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A gas pump at a gas station in New Mexico sells gas for $3.639 per gallon.

Environmentalists vote for a cleaner future

After a summer of wildfires — one of which was the largest in New Mexico’s state history, burning 341,735 acres of land — and the Rio Grande becoming dry for the first time in 40 years, the environment remains a point of conversation amongst candidates as Election Day approaches.

Mona Blaber, the communications coordinator for the Sierra Club, a nonpartisan environmental advocacy group, and Kineo Memmer, the director of communications and outreach for the University of New Mexico’s Leaders for Environmental Action and Foresight, both spoke about the importance of these environmental issues and how they are showing up on the ballot on Tuesday, Nov. 8th.

“Climate disruption is really the biggest crisis that faces humanity because it affects every other issue, including the economy,” Blaber said. “If you look at all the costs of climate disruption already, it's in the hundreds of billions of dollars … and it causes people economic stress through lack of water for farming and then higher prices because agriculture harmed by climate change caused drought.”

Public land commissioner is one office up for reelection that Blaber said was important to pay attention to, as for an entity to be able to drill for gas and oil on state trust lands, they must apply through the New Mexico State Land Office.

“Throughout the decades, there's been a lot of oil and gas drilling on state trust lands, and there still is. And so that has provided some revenue, but there's also lots of other sources of revenue from state trust lands,” Blaber said.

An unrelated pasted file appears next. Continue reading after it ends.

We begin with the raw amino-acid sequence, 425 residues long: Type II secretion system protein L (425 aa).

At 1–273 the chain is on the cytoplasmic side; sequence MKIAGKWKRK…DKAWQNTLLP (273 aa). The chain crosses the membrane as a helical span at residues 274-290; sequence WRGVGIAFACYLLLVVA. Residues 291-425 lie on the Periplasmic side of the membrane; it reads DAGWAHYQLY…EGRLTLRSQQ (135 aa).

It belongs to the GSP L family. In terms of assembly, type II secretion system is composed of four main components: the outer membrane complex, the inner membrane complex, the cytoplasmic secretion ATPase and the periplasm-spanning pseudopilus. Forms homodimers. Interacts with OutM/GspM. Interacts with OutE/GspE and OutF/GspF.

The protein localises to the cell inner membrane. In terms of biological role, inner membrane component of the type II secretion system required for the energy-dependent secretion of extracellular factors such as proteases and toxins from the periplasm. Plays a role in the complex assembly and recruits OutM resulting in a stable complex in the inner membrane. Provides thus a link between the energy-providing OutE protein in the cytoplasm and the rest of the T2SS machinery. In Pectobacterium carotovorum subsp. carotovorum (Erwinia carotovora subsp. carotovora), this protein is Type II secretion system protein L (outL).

The current public land commissioner race is between the incumbent Stephanie Garcia Richard (D) and Jefferson Bryd (R). Bryd has experience working in the oil and gas industry and wants to foster and it. Richard seeks to diversify revenue streams to make the state less dependent on it while still recognizing the amount of money oil and gas does bring into the state, according to their respective websites.

“If we increased funding and held the oil and gas companies accountable for cleaning up the orphan wells, that could create $4 billion in investment and thousands of jobs and millions of dollars in state royalties. So there are a lot of ways to move ourselves off of oil and gas dependence,” Blaber said, referencing a study by Richard, who she supports for office.

Memmer said LEAF is watching the attorney general race, as they priorly filed a complaint asking for an investigation into the UNM Foundation’s ties to the oil and gas industry. She opes a new AG would take the complaint further. Neither candidate in the race is an incumbent, and it is between Raúl Torrez (D) and Jeremy Gay (R).

“We're really hoping with the new attorney general that he'll take that complaint more seriously and kind of reopen up that dialogue,” Memmer said.